This passage has been a wake-up call for me! It feels so great to get noticed by others. My love language is hands down, "words of affirmation." When someone praises me for something I've done, I feel like a million bucks. However, that feeling quickly fades! Is this momentary feeling of approval by others really what I should be seeking? Of course not!

If you're feeling discouraged right now because you're trying so desperately to follow God's will and please Him, but are getting either ignored or misunderstood by others, I hope you will be encouraged by this passage. There is no one in history who followed God as perfectly as Jesus Christ, yet He was misunderstood, hated, and reviled. He is our example.

Maybe you're not one of these discouraged behind-the-scenes people, but are instead a shameless self-promoter. Maybe you're one of those individuals described in Matthew 6 who make a show about all they are doing for God, so other people will notice them. If this is the case, I hope these passages of Scripture will change your perspective. Remember that the small feeling of gratification that you are experiencing when someone notices your works does not even come close to comparing with the incredible riches you are forfeiting in the kingdom...

Tuesday, October 12, 2010

Psalm 55: Stabbed in the Back

Read Psalm 55

Ever been stabbed in the back? If you're a teenage girl, you'll probably answer yes to this question. Let's face it...girls can get pretty ugly. We've probably all faced our share of mean girl drama, but in my opinion, the worst kind is when the mean girl is a former friend of yours. How can someone be your friend one day, and then completely turn on you the next?

One thing that continues to blow my mind when I read the Scriptures, is how relevant they are to the present day. As Ecclesiastes 1:9 says, "there is nothing new under the sun." Though several thousand years have passed since the Old Testament was written, people haven't changed much at all. They faced the same problems we face today. Don't believe me? Let's take a look at Psalm 55, a passage in which David laments about getting stabbed in the back by a close friend...

In the first 5 verses, we quickly can sense the tone of this passage. David is restless and distracted, he's scared and full of horror, and his heart is in utter anguish. Why? He has an enemy who is making his life miserable. In verse 6 he says in total honesty, that he wishes he could just fly away from it all and be at rest! I don't know about you, but I've often wished I could do this when troubles arise. Unfortunately, it doesn't work. It sounds cliche to say that you can't run from your problems, but it's true. Though that would be a lot easier, it wouldn't solve anything.

In verses 9-11 David describes his enemy in a little more detail. This enemy is causing violence, strife, iniquity, mischief, destruction, oppression, and deceit in the city. All of these things add up to make a pretty hefty list of offenses against this enemy that give David reason to be upset. However, we see the worst offense in verses 12-14. This person was David's friend. David reasons that he could bear all of this trouble if it was just coming from one of his enemies, but the person who is causing him harm is someone he once called a friend. David describes him as "my companion and my familiar friend," and states that they "had sweet fellowship together," and "walked in the house of God in the throng" (13-14). Thinking of the sweet friendship they once shared is like pouring salt on the wound...it makes it all the more painful to endure. David even goes as far as saying that he wishes his enemies would just die (15).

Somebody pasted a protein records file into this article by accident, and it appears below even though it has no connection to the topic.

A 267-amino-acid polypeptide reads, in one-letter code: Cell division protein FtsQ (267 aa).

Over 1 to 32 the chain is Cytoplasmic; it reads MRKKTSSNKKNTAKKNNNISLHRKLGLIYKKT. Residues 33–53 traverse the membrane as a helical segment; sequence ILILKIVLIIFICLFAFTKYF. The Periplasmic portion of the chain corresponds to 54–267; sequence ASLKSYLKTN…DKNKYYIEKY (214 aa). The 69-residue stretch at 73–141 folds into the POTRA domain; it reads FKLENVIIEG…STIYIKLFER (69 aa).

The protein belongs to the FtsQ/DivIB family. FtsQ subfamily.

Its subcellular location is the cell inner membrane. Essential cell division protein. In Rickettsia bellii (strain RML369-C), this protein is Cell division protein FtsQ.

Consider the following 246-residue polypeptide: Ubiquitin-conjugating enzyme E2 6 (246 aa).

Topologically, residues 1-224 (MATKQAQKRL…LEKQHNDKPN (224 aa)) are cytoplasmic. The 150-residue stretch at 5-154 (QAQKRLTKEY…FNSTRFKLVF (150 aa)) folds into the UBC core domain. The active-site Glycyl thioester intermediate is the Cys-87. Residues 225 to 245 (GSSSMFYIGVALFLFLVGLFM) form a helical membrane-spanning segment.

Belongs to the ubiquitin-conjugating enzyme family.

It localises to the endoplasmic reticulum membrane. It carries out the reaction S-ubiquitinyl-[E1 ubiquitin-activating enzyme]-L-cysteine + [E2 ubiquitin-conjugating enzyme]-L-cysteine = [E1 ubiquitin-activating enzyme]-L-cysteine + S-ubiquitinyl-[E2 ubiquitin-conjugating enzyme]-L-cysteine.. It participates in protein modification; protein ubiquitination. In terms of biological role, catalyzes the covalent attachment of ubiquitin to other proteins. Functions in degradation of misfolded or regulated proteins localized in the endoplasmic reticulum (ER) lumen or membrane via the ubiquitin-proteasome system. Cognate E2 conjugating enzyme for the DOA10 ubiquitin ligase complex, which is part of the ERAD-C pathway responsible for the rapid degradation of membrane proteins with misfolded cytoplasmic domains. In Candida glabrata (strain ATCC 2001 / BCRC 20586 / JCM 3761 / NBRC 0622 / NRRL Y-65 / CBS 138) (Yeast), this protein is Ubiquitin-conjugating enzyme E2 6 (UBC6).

David is at the point in which he wants his enemies to be judged and put to death, but that's not how he responds to this crisis. David was a mighty warrior, and he could easily have put this enemy to death. However, instead of taking justice into his own hands, he decides to turn everything over to God. In verse 16 he states, "As for me, I shall call upon God, and the Lord will save me." He decides to trust God to deliver him, rather than taking vengeance from his own initiative. I love verse 17, in which he states, "Evening and morning and at noon, I will complain and murmur, and He will hear my voice." He talks to God all day long about his problems with this person! How often are we as girls tempted to gossip and complain about those who have wronged us, to anyone who will care to listen! David instead gives all his complaints to God, and prays to Him at all times. Is the Lord truly your best friend, and the one you go to first when you have problems?

In verses 20-21, we get a greater glimpse of what this traitor was really like. One thing that we learn about him is that, "his speech was smoother than butter, but his heart was war; His words were softer than oil, yet they were drawn swords" (21). Does this sound like any girls you know? I certainly can think of a few that fit this description! The person David is describing would be fake-nice around others and say all the right things, but in reality, he was inwardly downright mean.

Verse 22 is my favorite one out of the whole passage. It says, "Cast your burden upon the Lord and He will sustain you; He will never allow the righteous to be shaken." I love this! What in the world would I do if I couldn't give over all of my heavy burdens to the Lord? Where would I be if I didn't have Him sustaining me? This is so encouraging to me.

In the final verse, David asks God to bring about justice to his enemy. He voices his desire to have his enemy destroyed. However, he closes with this simple but profound phrase..."BUT, I will trust in you." David is hurting, he's frightened, he's worried, and he's angry. However, rather than lashing back in retaliation against the one who wronged him, he decides to instead, trust in God. God will bring about justice, God will bring him relief, God will be his refuge, and God will deliver him from his troubles. Hallelujah!

Wednesday, October 6, 2010